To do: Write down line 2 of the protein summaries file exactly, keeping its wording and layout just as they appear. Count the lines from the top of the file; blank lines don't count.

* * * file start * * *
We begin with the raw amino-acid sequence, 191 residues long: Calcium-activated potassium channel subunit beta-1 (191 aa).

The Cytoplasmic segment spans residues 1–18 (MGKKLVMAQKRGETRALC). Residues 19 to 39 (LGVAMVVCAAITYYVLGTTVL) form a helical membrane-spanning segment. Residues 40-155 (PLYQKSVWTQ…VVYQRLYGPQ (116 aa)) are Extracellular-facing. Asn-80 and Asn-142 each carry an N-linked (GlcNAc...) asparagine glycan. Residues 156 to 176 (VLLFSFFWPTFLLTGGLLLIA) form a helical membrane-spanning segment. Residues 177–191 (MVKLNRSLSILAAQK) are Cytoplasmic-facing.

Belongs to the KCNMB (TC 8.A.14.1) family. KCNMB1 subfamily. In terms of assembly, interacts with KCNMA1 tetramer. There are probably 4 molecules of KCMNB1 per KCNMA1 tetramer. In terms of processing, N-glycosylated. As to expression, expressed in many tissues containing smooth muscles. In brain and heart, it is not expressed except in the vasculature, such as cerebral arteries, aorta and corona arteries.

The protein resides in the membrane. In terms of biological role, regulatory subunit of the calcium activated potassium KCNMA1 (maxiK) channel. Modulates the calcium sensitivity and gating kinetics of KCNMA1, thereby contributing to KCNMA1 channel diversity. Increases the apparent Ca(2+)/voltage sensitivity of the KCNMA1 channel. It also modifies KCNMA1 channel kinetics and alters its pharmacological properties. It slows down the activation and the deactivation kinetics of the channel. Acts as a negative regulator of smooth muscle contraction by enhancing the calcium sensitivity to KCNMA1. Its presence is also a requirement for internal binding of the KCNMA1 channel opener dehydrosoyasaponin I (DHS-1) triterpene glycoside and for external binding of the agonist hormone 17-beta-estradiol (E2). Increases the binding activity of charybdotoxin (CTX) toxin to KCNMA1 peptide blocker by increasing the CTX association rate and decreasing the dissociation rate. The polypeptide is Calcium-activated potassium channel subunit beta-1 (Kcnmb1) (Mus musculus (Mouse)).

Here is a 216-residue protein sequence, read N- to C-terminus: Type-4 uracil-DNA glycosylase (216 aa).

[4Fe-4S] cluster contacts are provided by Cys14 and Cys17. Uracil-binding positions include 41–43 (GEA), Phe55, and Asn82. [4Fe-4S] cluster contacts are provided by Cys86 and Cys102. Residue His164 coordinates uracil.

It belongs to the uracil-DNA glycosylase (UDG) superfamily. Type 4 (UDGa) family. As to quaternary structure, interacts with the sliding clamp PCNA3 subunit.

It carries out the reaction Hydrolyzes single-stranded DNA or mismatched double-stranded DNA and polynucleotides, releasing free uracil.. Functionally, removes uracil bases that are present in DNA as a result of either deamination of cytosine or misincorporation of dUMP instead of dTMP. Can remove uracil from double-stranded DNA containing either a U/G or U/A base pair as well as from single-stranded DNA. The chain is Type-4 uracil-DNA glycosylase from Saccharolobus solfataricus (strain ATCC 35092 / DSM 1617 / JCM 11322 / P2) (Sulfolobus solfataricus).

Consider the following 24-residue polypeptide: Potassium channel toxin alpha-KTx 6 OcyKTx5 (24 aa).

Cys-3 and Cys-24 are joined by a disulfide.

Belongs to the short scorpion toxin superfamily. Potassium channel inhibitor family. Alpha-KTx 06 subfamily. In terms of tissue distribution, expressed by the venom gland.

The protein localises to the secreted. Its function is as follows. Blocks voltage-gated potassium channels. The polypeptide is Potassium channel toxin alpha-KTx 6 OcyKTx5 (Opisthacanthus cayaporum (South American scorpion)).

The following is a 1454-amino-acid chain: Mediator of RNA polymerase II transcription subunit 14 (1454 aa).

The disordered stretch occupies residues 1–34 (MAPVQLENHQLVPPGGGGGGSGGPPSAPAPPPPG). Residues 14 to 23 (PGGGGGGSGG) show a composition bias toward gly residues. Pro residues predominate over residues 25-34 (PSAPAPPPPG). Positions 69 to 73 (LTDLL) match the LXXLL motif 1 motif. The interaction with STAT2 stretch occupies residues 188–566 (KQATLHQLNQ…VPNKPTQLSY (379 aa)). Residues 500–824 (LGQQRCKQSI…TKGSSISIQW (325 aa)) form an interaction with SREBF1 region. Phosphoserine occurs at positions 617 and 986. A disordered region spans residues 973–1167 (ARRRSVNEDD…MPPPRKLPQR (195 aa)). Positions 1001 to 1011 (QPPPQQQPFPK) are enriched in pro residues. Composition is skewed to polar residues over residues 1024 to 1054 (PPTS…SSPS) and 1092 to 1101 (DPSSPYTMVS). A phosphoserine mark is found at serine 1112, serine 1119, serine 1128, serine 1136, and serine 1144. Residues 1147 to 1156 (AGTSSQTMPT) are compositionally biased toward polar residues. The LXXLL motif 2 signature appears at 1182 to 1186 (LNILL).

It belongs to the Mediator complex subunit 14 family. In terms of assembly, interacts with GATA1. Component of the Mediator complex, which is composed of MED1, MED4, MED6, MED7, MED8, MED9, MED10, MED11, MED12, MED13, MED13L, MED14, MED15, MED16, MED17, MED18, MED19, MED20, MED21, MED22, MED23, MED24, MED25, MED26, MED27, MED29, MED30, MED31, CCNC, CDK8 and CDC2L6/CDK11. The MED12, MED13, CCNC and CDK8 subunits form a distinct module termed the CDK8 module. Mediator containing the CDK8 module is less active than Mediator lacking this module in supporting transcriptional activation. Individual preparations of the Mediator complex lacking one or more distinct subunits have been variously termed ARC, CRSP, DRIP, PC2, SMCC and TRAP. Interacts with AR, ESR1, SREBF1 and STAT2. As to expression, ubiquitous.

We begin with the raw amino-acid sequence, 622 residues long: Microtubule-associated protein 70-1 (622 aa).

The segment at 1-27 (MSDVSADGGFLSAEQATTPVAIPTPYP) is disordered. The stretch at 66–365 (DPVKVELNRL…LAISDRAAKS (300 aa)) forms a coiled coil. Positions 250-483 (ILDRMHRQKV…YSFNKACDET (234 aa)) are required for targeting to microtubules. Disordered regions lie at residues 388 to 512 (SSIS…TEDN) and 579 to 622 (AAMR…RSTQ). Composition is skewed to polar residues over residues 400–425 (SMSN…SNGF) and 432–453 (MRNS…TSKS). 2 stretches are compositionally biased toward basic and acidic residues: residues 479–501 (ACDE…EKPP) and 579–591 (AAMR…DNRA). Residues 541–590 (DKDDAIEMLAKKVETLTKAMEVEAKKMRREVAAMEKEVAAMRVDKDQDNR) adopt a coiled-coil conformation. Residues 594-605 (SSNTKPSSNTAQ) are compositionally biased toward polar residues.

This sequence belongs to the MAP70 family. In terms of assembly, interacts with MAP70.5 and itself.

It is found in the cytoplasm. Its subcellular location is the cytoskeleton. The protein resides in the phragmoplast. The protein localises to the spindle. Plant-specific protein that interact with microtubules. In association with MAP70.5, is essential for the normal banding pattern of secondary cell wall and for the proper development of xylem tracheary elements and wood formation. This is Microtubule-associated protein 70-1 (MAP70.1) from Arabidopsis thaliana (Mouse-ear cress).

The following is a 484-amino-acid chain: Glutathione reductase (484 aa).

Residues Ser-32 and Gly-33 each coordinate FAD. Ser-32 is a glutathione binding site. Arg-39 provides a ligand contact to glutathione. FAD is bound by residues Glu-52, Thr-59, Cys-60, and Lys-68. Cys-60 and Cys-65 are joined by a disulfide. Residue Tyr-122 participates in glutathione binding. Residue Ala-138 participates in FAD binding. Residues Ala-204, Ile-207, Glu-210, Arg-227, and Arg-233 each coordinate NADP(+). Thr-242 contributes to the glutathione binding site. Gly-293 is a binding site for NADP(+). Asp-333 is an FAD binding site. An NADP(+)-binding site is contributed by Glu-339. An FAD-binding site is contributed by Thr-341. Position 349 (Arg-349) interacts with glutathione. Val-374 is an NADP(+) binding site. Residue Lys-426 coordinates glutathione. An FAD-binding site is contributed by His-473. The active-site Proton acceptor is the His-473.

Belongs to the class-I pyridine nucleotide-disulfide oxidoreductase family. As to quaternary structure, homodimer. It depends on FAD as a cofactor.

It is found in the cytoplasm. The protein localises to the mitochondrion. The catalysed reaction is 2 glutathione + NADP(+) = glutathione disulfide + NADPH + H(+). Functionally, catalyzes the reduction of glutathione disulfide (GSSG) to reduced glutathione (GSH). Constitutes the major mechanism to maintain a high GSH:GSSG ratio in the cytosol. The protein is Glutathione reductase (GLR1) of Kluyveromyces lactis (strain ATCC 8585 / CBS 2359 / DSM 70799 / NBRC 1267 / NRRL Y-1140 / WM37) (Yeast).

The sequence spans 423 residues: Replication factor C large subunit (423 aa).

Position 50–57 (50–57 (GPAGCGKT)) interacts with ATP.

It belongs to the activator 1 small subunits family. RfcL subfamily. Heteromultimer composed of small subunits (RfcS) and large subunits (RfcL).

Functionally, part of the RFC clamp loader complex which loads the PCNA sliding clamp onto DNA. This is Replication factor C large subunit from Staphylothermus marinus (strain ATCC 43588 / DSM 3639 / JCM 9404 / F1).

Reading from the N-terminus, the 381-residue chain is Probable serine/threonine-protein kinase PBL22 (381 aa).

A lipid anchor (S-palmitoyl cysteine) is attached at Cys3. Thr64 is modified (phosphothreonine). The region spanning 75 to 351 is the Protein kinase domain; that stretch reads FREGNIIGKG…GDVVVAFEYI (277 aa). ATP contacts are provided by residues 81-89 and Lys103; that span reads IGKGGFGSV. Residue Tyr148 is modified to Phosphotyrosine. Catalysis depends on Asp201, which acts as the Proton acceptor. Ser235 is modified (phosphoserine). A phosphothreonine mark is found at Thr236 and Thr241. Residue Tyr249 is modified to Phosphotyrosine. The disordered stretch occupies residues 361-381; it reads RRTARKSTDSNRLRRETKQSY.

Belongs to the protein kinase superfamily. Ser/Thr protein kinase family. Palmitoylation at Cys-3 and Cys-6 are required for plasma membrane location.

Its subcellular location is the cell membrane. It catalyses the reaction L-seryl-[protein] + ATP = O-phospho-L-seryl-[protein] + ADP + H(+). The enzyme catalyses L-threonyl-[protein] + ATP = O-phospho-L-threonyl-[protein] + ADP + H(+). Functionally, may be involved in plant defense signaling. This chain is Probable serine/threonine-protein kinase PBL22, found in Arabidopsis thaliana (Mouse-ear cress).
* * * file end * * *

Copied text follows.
The Cytoplasmic segment spans residues 1–18 (MGKKLVMAQKRGETRALC). Residues 19 to 39 (LGVAMVVCAAITYYVLGTTVL) form a helical membrane-spanning segment. Residues 40-155 (PLYQKSVWTQ…VVYQRLYGPQ (116 aa)) are Extracellular-facing. Asn-80 and Asn-142 each carry an N-linked (GlcNAc...) asparagine glycan. Residues 156 to 176 (VLLFSFFWPTFLLTGGLLLIA) form a helical membrane-spanning segment. Residues 177–191 (MVKLNRSLSILAAQK) are Cytoplasmic-facing.